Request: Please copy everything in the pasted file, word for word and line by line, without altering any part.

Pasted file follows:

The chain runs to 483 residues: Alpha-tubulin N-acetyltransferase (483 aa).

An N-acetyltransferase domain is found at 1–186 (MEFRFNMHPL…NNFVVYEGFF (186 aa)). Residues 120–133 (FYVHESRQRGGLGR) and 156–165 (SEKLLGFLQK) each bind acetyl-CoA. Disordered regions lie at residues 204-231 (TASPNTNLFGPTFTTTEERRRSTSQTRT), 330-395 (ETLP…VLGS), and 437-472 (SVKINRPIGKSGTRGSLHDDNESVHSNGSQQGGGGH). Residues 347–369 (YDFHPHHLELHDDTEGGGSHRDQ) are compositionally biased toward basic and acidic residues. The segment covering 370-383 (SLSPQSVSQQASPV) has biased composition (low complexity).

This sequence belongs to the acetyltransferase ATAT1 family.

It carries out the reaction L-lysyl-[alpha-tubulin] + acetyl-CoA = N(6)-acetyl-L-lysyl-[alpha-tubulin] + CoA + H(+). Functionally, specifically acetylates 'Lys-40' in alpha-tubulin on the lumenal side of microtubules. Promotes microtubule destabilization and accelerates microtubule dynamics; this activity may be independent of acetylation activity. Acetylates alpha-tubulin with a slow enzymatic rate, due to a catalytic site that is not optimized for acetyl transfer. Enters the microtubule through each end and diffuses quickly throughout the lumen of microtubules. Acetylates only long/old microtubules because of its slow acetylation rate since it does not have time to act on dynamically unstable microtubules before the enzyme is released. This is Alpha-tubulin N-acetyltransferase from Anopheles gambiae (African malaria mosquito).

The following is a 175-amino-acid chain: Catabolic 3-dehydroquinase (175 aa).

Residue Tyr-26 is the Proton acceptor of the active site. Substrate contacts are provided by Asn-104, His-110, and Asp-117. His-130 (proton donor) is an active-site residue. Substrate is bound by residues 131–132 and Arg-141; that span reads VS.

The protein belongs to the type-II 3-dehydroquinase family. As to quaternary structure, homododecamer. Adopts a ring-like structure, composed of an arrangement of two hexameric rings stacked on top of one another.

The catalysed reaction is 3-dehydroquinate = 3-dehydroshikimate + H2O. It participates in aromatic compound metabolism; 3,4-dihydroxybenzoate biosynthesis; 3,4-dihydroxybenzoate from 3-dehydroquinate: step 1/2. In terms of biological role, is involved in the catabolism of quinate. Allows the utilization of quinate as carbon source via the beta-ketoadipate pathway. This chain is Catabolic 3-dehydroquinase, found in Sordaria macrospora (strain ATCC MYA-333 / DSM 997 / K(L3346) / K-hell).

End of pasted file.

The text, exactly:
The chain runs to 483 residues: Alpha-tubulin N-acetyltransferase (483 aa).

An N-acetyltransferase domain is found at 1–186 (MEFRFNMHPL…NNFVVYEGFF (186 aa)). Residues 120–133 (FYVHESRQRGGLGR) and 156–165 (SEKLLGFLQK) each bind acetyl-CoA. Disordered regions lie at residues 204-231 (TASPNTNLFGPTFTTTEERRRSTSQTRT), 330-395 (ETLP…VLGS), and 437-472 (SVKINRPIGKSGTRGSLHDDNESVHSNGSQQGGGGH). Residues 347–369 (YDFHPHHLELHDDTEGGGSHRDQ) are compositionally biased toward basic and acidic residues. The segment covering 370-383 (SLSPQSVSQQASPV) has biased composition (low complexity).

This sequence belongs to the acetyltransferase ATAT1 family.

It carries out the reaction L-lysyl-[alpha-tubulin] + acetyl-CoA = N(6)-acetyl-L-lysyl-[alpha-tubulin] + CoA + H(+). Functionally, specifically acetylates 'Lys-40' in alpha-tubulin on the lumenal side of microtubules. Promotes microtubule destabilization and accelerates microtubule dynamics; this activity may be independent of acetylation activity. Acetylates alpha-tubulin with a slow enzymatic rate, due to a catalytic site that is not optimized for acetyl transfer. Enters the microtubule through each end and diffuses quickly throughout the lumen of microtubules. Acetylates only long/old microtubules because of its slow acetylation rate since it does not have time to act on dynamically unstable microtubules before the enzyme is released. This is Alpha-tubulin N-acetyltransferase from Anopheles gambiae (African malaria mosquito).

The following is a 175-amino-acid chain: Catabolic 3-dehydroquinase (175 aa).

Residue Tyr-26 is the Proton acceptor of the active site. Substrate contacts are provided by Asn-104, His-110, and Asp-117. His-130 (proton donor) is an active-site residue. Substrate is bound by residues 131–132 and Arg-141; that span reads VS.

The protein belongs to the type-II 3-dehydroquinase family. As to quaternary structure, homododecamer. Adopts a ring-like structure, composed of an arrangement of two hexameric rings stacked on top of one another.

The catalysed reaction is 3-dehydroquinate = 3-dehydroshikimate + H2O. It participates in aromatic compound metabolism; 3,4-dihydroxybenzoate biosynthesis; 3,4-dihydroxybenzoate from 3-dehydroquinate: step 1/2. In terms of biological role, is involved in the catabolism of quinate. Allows the utilization of quinate as carbon source via the beta-ketoadipate pathway. This chain is Catabolic 3-dehydroquinase, found in Sordaria macrospora (strain ATCC MYA-333 / DSM 997 / K(L3346) / K-hell).